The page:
One rumour circulating the NBA stratosphere is that the Bucks may look to make a trade for the 35-year-old Chris Paul, according to New York Times’ Marc Stein. After the Oklahoma City Thunder mutually split ways with their highly coveted head coach, Billy Donovan, they have gestured to teams that they are heading into rebuild mode. The first item on the agenda for them will be to recoup as much value as they can for their only All-Star player.
Pairing Paul with Antetokounmpo would take pressure off Giannis in the halfcourt offense. Paul is one of the best facilitators to ever play the game, so he could dominate the ball handling duties, allowing Giannis to get more easy baskets as a cutter, driving off the catch, or even as the screener in the pick-and-roll. It’s unclear what assets Milwaukee would have to part with to match Paul’s incoming salary, while also providing the Thunder with an interesting enough package of young prospects and picks to intrigue them in a discussion, however a duo of CP3 and Giannis would definitely contend in the Eastern Conference.
Contending may still not be enough to keep the Greek Freak in Wisconsin, however. Next year might just be championship or bust for Milwaukee, which is one aspect that might stray the Bucks away from dealing for the 35-year-old point guard who sits on a monstrous contract through the 2021-2022 season.
Last October, reports surfaced from a Harvard University case study that if the Bucks underperform, Giannis’ decision to stay in Milwaukee becomes “a lot more difficult”. Underperformed they have, and should they fall short of an NBA Title once again in the 2020-2021 campaign, it’s going to be a free-for-all bidding war over one of the best players to ever play this game.
Last week, Yahoo’s Senior NBA Writer, Vincent Goodwill, reported that it’s an “open secret” within the bubble that the Raptors and Heat will be frontrunners to sign Giannis if he decides to leave Milwaukee, with the Dallas Mavericks supposedly trailing as a close third option.
Basketball-wise, a move to Dallas would make the most sense for the Giannis. A big three of Luka Doncic, Kristaps Porzingis, and the Greek Freak would tear up the league for the next decade, and Mark Cuban would be more than willing to pay the luxury tax to keep his dynasty intact.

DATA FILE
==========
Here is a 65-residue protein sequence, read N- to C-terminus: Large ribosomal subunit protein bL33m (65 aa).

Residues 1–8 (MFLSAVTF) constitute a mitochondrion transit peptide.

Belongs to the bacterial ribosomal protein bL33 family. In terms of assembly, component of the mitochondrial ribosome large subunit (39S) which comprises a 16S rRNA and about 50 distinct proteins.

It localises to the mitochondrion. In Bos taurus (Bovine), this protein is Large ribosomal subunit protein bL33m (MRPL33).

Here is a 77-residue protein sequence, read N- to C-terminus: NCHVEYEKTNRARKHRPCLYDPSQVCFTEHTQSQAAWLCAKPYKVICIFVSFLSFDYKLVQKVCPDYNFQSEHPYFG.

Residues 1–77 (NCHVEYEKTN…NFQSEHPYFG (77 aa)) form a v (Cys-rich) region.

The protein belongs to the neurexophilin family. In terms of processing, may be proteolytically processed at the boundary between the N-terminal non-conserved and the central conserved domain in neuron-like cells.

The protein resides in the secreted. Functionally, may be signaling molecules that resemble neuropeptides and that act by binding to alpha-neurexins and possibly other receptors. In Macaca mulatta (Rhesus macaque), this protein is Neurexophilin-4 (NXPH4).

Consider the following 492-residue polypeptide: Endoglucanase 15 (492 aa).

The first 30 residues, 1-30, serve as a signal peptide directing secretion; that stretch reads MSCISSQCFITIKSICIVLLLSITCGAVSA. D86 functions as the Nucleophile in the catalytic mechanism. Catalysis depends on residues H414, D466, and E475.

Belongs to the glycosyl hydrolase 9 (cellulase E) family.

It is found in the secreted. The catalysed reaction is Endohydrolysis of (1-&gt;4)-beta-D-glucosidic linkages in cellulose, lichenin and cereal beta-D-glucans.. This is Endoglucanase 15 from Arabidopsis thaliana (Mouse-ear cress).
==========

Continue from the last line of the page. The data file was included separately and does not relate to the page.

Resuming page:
However, while Giannis cares about winning as much as anybody, he also places importance on family. Family is what would lead him to Toronto.
Raptors president, Masai Ujiri, has a long history with the Antetokounmpo’s. When Ujiri was just beginning his career as an NBA front office prodigy, he helped the Antetokounmpo family immigrate from Nigeria to Greece so that they could be with Giannis as he began his journey towards an illustrious basketball career.
Years later when Giannis was ready to make his leap to the NBA, Ujiri saw something in his lanky 6’11 family friend that few other scouts or general managers did: the rare potential to become an NBA superstar. According to ESPN’s Adrian Wojnarowski, Ujiri tried desperately to trade into the 2013 NBA draft to make Antetokounmpo a Raptor, but was unable to get a deal done at a reasonable price.
Eight summers afterward, Masai might have another chance to lure his Giannis to the Danforth. Surely, one of the strongest parts of Masai’s pitch will be the miracles that they’ll be able to work for basketball in Africa together. Both Ujiri and Antetokounmpo are originally from Nigeria, and both are passionate about growing the game of basketball back home, not only because of the untapped potential that the players there possess, but for the sake of building stronger and safer communities on the foundation of sports.
Earlier in the year, when Masai Ujiri’s documentary, Giants of Africa, was airing on ESPN, Giannis was one of the first to let the world know via Twitter.
Giants of Africa 🙏🏽 on ESPN right now!! Check it out
— Giannis Ugo Antetokounmpo (@Giannis_An34) June 25, 2020
Masai was also one of the first people to debunk Giannis’ Greek Freak nickname, telling reporters in 2019, “Giannis not Greek, he is Nigerian.”
Giannis seems to have embraced his African roots since then, building an all-African frontcourt in this year’s All-Star game as one of the team captains, first selecting the Cameroonian Joel Embiid, and later on taking Pascal Siakam. Masai may be looking to imitate Giannis’ desire to play with an all-African frontcourt with the Toronto Raptors, by trying to surround Antetokounmpo with the likes of Siakam, OG Anunoby, and Serge Ibaka.
It’s not just a one-way obsession that Masai has with Antetokounmpo too. Giannis hasn’t been afraid to speak candidly in public about his strong relationship with Ujiri, as is shown from this clip from an interview during the 2019 postseason:
Ultimately, we’re still one more Milwaukee Bucks postseason collapse away from Giannis shifting his attention to playing elsewhere. Whether it’s the appeal of reuniting with Masai, playing with his “African brothers”, as he calls them, in Toronto, contending for a championship in one of the NBA’s most elite organizations, or feeling like he’s back in Greece by living on the Danforth in Toronto, the Raptors are right in the mix to land Antetokounmpo if he decides to part ways with Milwaukee.
After last night’s crushing Bucks loss, Raptors fans’ dreams have become realistic hopes. One more disappointing basketball season in Wisconsin, and those hopes may just turn into reality.